PORTLAND: A federal judge in Portland, Oregon, on Saturday put on hold a Trump administration rule requiring immigrants prove they will have health insurance or can pay for medical care before they can get visas, reports AP.
US District Judge Michael Simon granted a temporary restraining order that prevents the rule from going into effect Sunday. It’s not clear when he will rule on the merits of the case.Seven US citizens and a nonprofit organization filed the federal lawsuit Wednesday contending the rule would block nearly two-thirds of all prospective legal immigrants.
The lawsuit also said the rule would greatly reduce or eliminate the number of immigrants who enter the United States with family sponsored visas.
“We’re very grateful that the court recognized the need to block the health care ban immediately,” says Justice Action Center senior litigator Esther Sung, who argued at Saturday’s hearing on behalf of the plaintiffs. “The ban would separate families and cut two-thirds of green-card-based immigration starting tonight, were the ban not stopped.”
The proclamation signed by President Donald Trump in early October applies to people seeking immigrant visas from abroad — not those in the U.S. already. It does not affect lawful permanent residents. It does not apply to asylum-seekers, refugees or children.
The proclamation says immigrants will be barred from entering the country unless they are to be covered by health insurance within 30 days of entering or have enough financial resources to pay for any medical costs.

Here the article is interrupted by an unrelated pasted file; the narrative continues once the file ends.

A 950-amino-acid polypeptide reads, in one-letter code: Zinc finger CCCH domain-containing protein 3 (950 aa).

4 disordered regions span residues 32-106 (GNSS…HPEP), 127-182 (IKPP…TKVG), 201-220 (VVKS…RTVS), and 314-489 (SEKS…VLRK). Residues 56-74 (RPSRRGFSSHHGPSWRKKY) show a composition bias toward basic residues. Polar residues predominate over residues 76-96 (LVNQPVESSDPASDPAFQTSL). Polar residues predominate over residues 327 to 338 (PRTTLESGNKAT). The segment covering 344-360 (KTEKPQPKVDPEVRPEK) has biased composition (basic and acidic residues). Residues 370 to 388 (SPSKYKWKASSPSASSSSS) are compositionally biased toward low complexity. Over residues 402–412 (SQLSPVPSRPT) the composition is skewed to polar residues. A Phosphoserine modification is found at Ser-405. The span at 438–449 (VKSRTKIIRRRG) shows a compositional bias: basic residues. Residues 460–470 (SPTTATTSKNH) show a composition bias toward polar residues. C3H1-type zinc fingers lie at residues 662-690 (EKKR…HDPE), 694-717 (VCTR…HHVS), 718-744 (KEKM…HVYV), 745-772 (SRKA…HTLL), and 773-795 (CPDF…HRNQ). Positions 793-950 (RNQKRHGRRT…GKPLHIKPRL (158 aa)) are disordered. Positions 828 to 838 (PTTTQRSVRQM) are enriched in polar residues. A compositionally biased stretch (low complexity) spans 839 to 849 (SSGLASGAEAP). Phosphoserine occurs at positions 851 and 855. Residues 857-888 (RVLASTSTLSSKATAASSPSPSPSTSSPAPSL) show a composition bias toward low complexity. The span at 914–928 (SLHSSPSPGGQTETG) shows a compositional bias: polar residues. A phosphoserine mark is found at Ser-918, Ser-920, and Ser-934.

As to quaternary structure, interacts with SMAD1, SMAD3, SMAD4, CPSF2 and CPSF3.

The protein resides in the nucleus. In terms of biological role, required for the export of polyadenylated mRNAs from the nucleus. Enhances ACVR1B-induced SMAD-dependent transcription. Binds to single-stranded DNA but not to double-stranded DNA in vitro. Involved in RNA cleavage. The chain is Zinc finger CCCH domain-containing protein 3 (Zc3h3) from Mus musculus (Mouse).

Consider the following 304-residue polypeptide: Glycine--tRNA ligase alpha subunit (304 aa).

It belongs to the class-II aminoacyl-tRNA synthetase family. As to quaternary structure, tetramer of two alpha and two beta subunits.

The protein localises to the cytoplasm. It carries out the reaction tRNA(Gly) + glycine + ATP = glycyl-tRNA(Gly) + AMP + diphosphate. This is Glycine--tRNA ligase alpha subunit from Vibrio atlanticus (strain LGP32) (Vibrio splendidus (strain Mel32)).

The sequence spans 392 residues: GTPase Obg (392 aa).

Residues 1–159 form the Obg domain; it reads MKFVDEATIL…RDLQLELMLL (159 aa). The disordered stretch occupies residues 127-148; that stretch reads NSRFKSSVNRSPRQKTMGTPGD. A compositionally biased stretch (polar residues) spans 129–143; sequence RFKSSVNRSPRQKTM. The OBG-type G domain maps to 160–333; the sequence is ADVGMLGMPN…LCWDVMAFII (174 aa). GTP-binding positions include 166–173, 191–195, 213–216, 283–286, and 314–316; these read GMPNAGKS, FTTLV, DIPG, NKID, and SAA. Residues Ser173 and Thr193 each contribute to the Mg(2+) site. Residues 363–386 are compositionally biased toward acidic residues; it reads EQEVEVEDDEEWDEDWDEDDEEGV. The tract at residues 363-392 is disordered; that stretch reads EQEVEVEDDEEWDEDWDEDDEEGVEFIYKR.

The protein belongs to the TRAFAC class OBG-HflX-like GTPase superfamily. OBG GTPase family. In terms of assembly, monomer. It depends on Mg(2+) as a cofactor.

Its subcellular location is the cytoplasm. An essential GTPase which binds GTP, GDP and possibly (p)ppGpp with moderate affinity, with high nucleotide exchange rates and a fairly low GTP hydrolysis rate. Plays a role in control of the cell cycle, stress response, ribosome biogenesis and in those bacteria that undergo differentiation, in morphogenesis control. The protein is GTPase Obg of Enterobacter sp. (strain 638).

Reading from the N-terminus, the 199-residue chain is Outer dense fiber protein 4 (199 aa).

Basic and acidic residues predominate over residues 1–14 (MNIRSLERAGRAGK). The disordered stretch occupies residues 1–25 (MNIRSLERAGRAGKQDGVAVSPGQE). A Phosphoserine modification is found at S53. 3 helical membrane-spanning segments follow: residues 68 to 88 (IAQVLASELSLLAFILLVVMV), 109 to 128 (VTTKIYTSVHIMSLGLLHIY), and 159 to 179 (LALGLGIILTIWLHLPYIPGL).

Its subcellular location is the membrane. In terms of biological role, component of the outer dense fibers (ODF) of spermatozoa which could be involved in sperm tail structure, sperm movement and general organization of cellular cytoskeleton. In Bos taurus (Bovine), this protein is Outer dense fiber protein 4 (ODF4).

The rule is the Trump administration’s latest effort to limit immigrant access to public programs while trying to move the country away from a family based immigration system to a merit-based system.The White House said in a statement at the time the proclamation was issued that too many non-citizens were taking advantage of the country’s “generous public health programs,” and said immigrants contribute to the problem of “uncompensated health care costs.”
Under the government’s visa rule, the required insurance can be bought individually or provided by an employer and it can be short-term coverage or catastrophic.
Medicaid doesn’t count, and an immigrant can’t get a visa if using the Affordable Care Act’s subsidies when buying insurance. The federal government pays for those subsidies.
According to the Migration Policy Institute, a nonpartisan immigration think tank, 57 percent of US immigrants had private health insurance in 2017, compared with 69 percent of US-born, and 30 percent had public health insurance coverage, compared with 36 percent of native-born.
The uninsured rate for immigrants dropped from 32 percent to 20 percent from 2013 to 2017, since the implementation of the Affordable Care Act, according to Migration Policy.